jayden grahlman 270Jayden Grahlman, a young local talent familiar to anyone who checks out the open stages, or catches live music in area venues, has a crowd-finding campaign in place to help him create a new album to be called Diving In. He is well on his way, with most of the bed tracks completed, working with producer Craig Smith.

He’s got amazing ears and he really knows what he’s doing,” Jayden enthuses. “He’s super easy to get along with and he has great ideas, and he really brings the best out of whatever we’re doing.”

Jayden will be benefiting from the help of several musical friends to make the album a reality.

There’s going to be some great people playing on it,” he says. “We’re just getting the core tracks done on their own and then we’re going to have people come in on their own once everything’s totally ready.” Not everyone has been lined up yet, but he mentioned that Tyler Yarema is “going to come and play piano on some tunes,” and he will be heading to Guelph at the end of March to add drums and bass with Adam Bowman and Tyler Wagler respectively.

It’s something that’s been a long time coming for me and I’m having a lot of fun in the studio,” he says.

Jayden has guitar skills that put him in the top echelon of local players, something that developed from a passion he discovered at a young age.

The first time I remember actually learning guitar and playing stuff was me and my brother. I think I was twelve and he was thirteen and something like that and we had a contest to see who could play the most riffs. It was like, ‘Smoke On The Water’ and ‘Seven Nation Army’, and whatever many little riffs you could learn. So I just learned a whole whack of them and at that point I just got into it. I was like, ‘Oh! I can learn songs!’ It was just fun so at that point I started playing more.”

At first he resisted his mother’s suggestions to take formal lessons. He picked up what he could on his own and from local players like Trevor Mackenzie and Bill McMillan.

Then eventually I got to the point where I just thought lessons would give me a little bit more to think about,” he says, “and even if I was still learning on my own lessons would help me do that. So I took lessons for a year or so at Fromager Music in Owen Sound.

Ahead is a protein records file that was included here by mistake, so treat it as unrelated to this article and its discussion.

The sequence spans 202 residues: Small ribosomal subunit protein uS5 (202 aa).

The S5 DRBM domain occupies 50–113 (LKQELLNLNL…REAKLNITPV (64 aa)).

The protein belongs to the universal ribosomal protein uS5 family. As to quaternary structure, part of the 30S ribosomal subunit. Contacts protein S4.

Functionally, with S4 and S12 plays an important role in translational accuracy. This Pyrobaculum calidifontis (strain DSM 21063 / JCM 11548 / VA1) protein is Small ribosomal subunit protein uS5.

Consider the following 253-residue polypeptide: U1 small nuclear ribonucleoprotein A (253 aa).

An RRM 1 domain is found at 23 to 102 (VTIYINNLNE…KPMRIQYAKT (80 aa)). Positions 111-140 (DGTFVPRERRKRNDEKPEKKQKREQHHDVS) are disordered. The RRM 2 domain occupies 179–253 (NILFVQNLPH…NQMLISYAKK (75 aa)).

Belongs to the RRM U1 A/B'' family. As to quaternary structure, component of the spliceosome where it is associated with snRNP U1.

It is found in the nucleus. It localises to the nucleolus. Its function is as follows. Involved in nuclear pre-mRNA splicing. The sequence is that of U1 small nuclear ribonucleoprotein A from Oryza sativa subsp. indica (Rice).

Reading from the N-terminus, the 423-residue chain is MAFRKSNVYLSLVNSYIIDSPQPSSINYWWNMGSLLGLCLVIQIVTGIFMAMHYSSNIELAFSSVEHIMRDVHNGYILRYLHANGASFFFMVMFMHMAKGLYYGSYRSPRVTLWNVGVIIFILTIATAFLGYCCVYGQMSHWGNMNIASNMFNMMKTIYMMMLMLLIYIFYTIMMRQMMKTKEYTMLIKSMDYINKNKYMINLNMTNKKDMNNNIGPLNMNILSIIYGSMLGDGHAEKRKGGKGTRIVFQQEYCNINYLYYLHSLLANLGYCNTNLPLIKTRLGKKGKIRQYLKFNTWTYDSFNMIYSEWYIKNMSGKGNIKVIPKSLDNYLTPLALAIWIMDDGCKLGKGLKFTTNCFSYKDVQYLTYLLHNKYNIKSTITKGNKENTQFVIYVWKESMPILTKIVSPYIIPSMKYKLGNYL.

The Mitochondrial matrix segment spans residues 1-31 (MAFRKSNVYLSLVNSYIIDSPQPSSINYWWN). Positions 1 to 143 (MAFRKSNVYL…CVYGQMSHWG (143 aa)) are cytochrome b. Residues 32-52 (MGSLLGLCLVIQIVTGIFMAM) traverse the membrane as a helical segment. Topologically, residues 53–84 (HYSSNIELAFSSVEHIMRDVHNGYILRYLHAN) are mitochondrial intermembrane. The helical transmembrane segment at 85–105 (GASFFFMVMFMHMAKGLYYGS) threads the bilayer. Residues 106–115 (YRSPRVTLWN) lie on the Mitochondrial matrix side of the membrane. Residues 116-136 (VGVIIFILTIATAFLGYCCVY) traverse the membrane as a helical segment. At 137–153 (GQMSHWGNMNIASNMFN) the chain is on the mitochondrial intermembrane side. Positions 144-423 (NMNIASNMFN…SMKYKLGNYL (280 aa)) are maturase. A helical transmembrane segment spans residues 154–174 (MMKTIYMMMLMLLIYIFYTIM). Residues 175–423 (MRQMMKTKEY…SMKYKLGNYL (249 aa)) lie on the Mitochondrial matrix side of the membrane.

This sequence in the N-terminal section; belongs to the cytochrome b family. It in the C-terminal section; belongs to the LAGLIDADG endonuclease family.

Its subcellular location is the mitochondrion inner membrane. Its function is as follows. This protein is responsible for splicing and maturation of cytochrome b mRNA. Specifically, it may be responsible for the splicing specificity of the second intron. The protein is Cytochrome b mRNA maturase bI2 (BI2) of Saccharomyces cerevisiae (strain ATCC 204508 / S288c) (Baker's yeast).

I just kind of accelerated really fast with what my teacher was teaching me. I kind of just picked up on it all and understood it and started using it. And then within the next year I was teaching at that store because I built a good relationship with my teacher and he thought I could offer something good to other people.”

He started that job just as he was beginning high school, “and then I got to teach guitar through high school, which was my job, which was awesome, like the best job you could really ask for.”

He also started playing in bands while in high school. “I had some friends in high school who were all great musicians so we started a band and I think I was just in bands always after that. I don’t know if there was ever a time when I was not in one.”

With his wide-ranging interests, he has added his talents to a lot of bands, more recently including Higher Funktion, where he provides funky guitar riffs to augment a seriously impressive horn section backing powerhouse singer Randy Martin, and The Honey Brothers, where he’s teamed up with Jay D. Stiles and Drew McIvor. He’s put his work with bands on a temporary hold while he works through this studio project, having already booked a release party at Heartwood Hall in Owen Sound for June 28.

Times have changed for aspiring recording artists. The old paradigm has disappeared. The route to success used to be to interest a talent scout from a major label and once they signed an artist they would invest in both the studio time and promotion to build a career. Those days are gone and now establishing a following has become a self-employment effort. It’s necessary for the artist to provide his own financing.

And while the Internet, with streaming and downloading, was largely responsible for that lost opportunity, it has also created opportunities of its own, including direct access to an audience through sites like CD Baby, and crowdfunding sites like indiegogo.com, which is the vehicle that Jayden is using.

These sites ask fans to donate to the cause and, like public television fund drives, they can offer a variety of incentives. On Jayden’s site, the incentives include digital or CD copies of the album when it’s completed, a limited edition poster (something that in Jayden’s case may well be a collectors’ item a few decades from now), a couple of music lessons (he teaches ukulele, guitar, and bass), and the option to have him record your favourite song on YouTube, dedicated to you.

It doesn’t stop there. He’s also going to be performing a fundraiser concert at the Thornbury library on March 22.

To check out his funding site, including some video, go to https://www.indiegogo.com/projects/diving-in-jayden-grahlman-hiphop#/

They say it takes a village to raise a child, and in this case it takes a community to launch a talent. So far he’s about a third of the way to his fundraising goal with a month left.